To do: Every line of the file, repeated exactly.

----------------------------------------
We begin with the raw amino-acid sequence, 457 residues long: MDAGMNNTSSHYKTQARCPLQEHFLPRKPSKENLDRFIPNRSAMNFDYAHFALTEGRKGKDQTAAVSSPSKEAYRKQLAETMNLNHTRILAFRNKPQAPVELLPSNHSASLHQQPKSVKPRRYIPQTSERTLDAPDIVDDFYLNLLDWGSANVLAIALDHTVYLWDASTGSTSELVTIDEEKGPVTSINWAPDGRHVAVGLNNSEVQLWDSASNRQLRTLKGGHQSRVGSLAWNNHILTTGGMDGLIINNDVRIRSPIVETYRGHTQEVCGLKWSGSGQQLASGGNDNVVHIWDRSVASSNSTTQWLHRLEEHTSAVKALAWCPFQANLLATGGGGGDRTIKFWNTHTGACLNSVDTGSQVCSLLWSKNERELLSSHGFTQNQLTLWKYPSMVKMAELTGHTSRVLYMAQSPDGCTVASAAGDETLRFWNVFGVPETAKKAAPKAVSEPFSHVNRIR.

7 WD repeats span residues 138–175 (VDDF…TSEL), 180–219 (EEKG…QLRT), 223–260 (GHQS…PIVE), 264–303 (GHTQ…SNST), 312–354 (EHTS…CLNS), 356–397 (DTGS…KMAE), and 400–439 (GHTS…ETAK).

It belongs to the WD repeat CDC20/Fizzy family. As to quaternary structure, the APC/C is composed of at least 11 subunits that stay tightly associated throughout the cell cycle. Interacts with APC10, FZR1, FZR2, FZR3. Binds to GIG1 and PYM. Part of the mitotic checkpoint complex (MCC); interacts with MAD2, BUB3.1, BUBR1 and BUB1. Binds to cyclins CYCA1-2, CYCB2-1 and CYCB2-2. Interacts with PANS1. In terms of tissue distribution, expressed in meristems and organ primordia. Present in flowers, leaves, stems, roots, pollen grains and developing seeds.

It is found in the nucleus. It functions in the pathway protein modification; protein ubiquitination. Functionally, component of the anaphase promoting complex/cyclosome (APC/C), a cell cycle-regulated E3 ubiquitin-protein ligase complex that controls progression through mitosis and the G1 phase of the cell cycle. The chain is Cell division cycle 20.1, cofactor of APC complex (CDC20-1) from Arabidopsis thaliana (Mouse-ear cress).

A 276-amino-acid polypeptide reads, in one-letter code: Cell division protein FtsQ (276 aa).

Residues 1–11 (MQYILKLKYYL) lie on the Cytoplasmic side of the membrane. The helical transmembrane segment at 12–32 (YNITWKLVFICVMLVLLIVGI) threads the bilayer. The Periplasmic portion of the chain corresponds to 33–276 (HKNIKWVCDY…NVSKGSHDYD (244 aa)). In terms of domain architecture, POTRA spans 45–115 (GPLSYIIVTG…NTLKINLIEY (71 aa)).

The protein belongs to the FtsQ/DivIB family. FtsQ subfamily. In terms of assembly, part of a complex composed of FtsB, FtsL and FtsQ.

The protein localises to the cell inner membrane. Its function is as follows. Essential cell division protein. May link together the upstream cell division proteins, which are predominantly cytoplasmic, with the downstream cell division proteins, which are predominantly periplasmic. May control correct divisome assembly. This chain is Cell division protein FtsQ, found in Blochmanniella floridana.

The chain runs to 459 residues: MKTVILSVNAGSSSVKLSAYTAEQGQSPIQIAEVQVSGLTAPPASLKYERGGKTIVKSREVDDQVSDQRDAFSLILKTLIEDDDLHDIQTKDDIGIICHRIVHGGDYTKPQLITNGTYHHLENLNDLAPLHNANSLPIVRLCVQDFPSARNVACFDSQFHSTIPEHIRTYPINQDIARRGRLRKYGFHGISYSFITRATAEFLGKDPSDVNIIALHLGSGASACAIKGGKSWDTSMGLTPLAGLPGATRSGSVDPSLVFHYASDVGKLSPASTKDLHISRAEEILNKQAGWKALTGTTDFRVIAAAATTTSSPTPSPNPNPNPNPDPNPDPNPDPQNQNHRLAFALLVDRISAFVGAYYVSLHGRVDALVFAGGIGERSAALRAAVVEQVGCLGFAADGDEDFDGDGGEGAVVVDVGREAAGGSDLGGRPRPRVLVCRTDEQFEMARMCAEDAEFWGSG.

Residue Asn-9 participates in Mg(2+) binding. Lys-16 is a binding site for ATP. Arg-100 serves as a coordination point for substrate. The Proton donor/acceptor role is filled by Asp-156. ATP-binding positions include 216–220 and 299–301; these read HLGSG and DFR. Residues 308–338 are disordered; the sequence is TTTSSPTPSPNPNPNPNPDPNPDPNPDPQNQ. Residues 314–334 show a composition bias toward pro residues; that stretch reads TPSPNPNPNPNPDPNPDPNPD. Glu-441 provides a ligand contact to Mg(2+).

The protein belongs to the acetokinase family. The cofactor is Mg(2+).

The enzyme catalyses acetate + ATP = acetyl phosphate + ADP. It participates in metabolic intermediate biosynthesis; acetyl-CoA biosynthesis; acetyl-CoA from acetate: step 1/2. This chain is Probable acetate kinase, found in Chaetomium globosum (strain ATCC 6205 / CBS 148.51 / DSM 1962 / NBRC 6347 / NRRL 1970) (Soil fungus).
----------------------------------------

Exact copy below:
We begin with the raw amino-acid sequence, 457 residues long: MDAGMNNTSSHYKTQARCPLQEHFLPRKPSKENLDRFIPNRSAMNFDYAHFALTEGRKGKDQTAAVSSPSKEAYRKQLAETMNLNHTRILAFRNKPQAPVELLPSNHSASLHQQPKSVKPRRYIPQTSERTLDAPDIVDDFYLNLLDWGSANVLAIALDHTVYLWDASTGSTSELVTIDEEKGPVTSINWAPDGRHVAVGLNNSEVQLWDSASNRQLRTLKGGHQSRVGSLAWNNHILTTGGMDGLIINNDVRIRSPIVETYRGHTQEVCGLKWSGSGQQLASGGNDNVVHIWDRSVASSNSTTQWLHRLEEHTSAVKALAWCPFQANLLATGGGGGDRTIKFWNTHTGACLNSVDTGSQVCSLLWSKNERELLSSHGFTQNQLTLWKYPSMVKMAELTGHTSRVLYMAQSPDGCTVASAAGDETLRFWNVFGVPETAKKAAPKAVSEPFSHVNRIR.

7 WD repeats span residues 138–175 (VDDF…TSEL), 180–219 (EEKG…QLRT), 223–260 (GHQS…PIVE), 264–303 (GHTQ…SNST), 312–354 (EHTS…CLNS), 356–397 (DTGS…KMAE), and 400–439 (GHTS…ETAK).

It belongs to the WD repeat CDC20/Fizzy family. As to quaternary structure, the APC/C is composed of at least 11 subunits that stay tightly associated throughout the cell cycle. Interacts with APC10, FZR1, FZR2, FZR3. Binds to GIG1 and PYM. Part of the mitotic checkpoint complex (MCC); interacts with MAD2, BUB3.1, BUBR1 and BUB1. Binds to cyclins CYCA1-2, CYCB2-1 and CYCB2-2. Interacts with PANS1. In terms of tissue distribution, expressed in meristems and organ primordia. Present in flowers, leaves, stems, roots, pollen grains and developing seeds.

It is found in the nucleus. It functions in the pathway protein modification; protein ubiquitination. Functionally, component of the anaphase promoting complex/cyclosome (APC/C), a cell cycle-regulated E3 ubiquitin-protein ligase complex that controls progression through mitosis and the G1 phase of the cell cycle. The chain is Cell division cycle 20.1, cofactor of APC complex (CDC20-1) from Arabidopsis thaliana (Mouse-ear cress).

A 276-amino-acid polypeptide reads, in one-letter code: Cell division protein FtsQ (276 aa).

Residues 1–11 (MQYILKLKYYL) lie on the Cytoplasmic side of the membrane. The helical transmembrane segment at 12–32 (YNITWKLVFICVMLVLLIVGI) threads the bilayer. The Periplasmic portion of the chain corresponds to 33–276 (HKNIKWVCDY…NVSKGSHDYD (244 aa)). In terms of domain architecture, POTRA spans 45–115 (GPLSYIIVTG…NTLKINLIEY (71 aa)).

The protein belongs to the FtsQ/DivIB family. FtsQ subfamily. In terms of assembly, part of a complex composed of FtsB, FtsL and FtsQ.

The protein localises to the cell inner membrane. Its function is as follows. Essential cell division protein. May link together the upstream cell division proteins, which are predominantly cytoplasmic, with the downstream cell division proteins, which are predominantly periplasmic. May control correct divisome assembly. This chain is Cell division protein FtsQ, found in Blochmanniella floridana.

The chain runs to 459 residues: MKTVILSVNAGSSSVKLSAYTAEQGQSPIQIAEVQVSGLTAPPASLKYERGGKTIVKSREVDDQVSDQRDAFSLILKTLIEDDDLHDIQTKDDIGIICHRIVHGGDYTKPQLITNGTYHHLENLNDLAPLHNANSLPIVRLCVQDFPSARNVACFDSQFHSTIPEHIRTYPINQDIARRGRLRKYGFHGISYSFITRATAEFLGKDPSDVNIIALHLGSGASACAIKGGKSWDTSMGLTPLAGLPGATRSGSVDPSLVFHYASDVGKLSPASTKDLHISRAEEILNKQAGWKALTGTTDFRVIAAAATTTSSPTPSPNPNPNPNPDPNPDPNPDPQNQNHRLAFALLVDRISAFVGAYYVSLHGRVDALVFAGGIGERSAALRAAVVEQVGCLGFAADGDEDFDGDGGEGAVVVDVGREAAGGSDLGGRPRPRVLVCRTDEQFEMARMCAEDAEFWGSG.

Residue Asn-9 participates in Mg(2+) binding. Lys-16 is a binding site for ATP. Arg-100 serves as a coordination point for substrate. The Proton donor/acceptor role is filled by Asp-156. ATP-binding positions include 216–220 and 299–301; these read HLGSG and DFR. Residues 308–338 are disordered; the sequence is TTTSSPTPSPNPNPNPNPDPNPDPNPDPQNQ. Residues 314–334 show a composition bias toward pro residues; that stretch reads TPSPNPNPNPNPDPNPDPNPD. Glu-441 provides a ligand contact to Mg(2+).

The protein belongs to the acetokinase family. The cofactor is Mg(2+).

The enzyme catalyses acetate + ATP = acetyl phosphate + ADP. It participates in metabolic intermediate biosynthesis; acetyl-CoA biosynthesis; acetyl-CoA from acetate: step 1/2. This chain is Probable acetate kinase, found in Chaetomium globosum (strain ATCC 6205 / CBS 148.51 / DSM 1962 / NBRC 6347 / NRRL 1970) (Soil fungus).